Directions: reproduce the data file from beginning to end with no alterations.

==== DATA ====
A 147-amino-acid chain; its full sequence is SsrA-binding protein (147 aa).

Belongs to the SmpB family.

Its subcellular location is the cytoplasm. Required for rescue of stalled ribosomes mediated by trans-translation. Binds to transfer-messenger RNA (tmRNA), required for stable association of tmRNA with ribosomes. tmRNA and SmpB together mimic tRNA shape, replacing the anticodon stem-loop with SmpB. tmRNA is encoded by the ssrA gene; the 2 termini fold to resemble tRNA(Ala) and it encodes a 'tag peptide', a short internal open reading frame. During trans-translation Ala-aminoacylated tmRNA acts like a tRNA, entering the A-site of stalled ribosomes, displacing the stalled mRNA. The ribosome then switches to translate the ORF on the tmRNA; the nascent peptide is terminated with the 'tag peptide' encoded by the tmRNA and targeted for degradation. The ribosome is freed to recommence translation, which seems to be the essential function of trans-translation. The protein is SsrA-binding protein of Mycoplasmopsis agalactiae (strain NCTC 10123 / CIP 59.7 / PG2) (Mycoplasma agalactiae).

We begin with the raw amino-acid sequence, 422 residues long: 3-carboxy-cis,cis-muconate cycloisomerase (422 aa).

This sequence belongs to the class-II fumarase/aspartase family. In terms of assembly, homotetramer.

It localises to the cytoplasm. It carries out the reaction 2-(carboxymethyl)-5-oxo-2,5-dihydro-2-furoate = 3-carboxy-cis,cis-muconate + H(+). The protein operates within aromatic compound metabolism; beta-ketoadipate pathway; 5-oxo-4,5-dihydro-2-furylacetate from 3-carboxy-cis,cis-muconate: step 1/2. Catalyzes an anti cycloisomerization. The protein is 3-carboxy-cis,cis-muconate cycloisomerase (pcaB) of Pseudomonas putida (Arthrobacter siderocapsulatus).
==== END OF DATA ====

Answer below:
A 147-amino-acid chain; its full sequence is SsrA-binding protein (147 aa).

Belongs to the SmpB family.

Its subcellular location is the cytoplasm. Required for rescue of stalled ribosomes mediated by trans-translation. Binds to transfer-messenger RNA (tmRNA), required for stable association of tmRNA with ribosomes. tmRNA and SmpB together mimic tRNA shape, replacing the anticodon stem-loop with SmpB. tmRNA is encoded by the ssrA gene; the 2 termini fold to resemble tRNA(Ala) and it encodes a 'tag peptide', a short internal open reading frame. During trans-translation Ala-aminoacylated tmRNA acts like a tRNA, entering the A-site of stalled ribosomes, displacing the stalled mRNA. The ribosome then switches to translate the ORF on the tmRNA; the nascent peptide is terminated with the 'tag peptide' encoded by the tmRNA and targeted for degradation. The ribosome is freed to recommence translation, which seems to be the essential function of trans-translation. The protein is SsrA-binding protein of Mycoplasmopsis agalactiae (strain NCTC 10123 / CIP 59.7 / PG2) (Mycoplasma agalactiae).

We begin with the raw amino-acid sequence, 422 residues long: 3-carboxy-cis,cis-muconate cycloisomerase (422 aa).

This sequence belongs to the class-II fumarase/aspartase family. In terms of assembly, homotetramer.

It localises to the cytoplasm. It carries out the reaction 2-(carboxymethyl)-5-oxo-2,5-dihydro-2-furoate = 3-carboxy-cis,cis-muconate + H(+). The protein operates within aromatic compound metabolism; beta-ketoadipate pathway; 5-oxo-4,5-dihydro-2-furylacetate from 3-carboxy-cis,cis-muconate: step 1/2. Catalyzes an anti cycloisomerization. The protein is 3-carboxy-cis,cis-muconate cycloisomerase (pcaB) of Pseudomonas putida (Arthrobacter siderocapsulatus).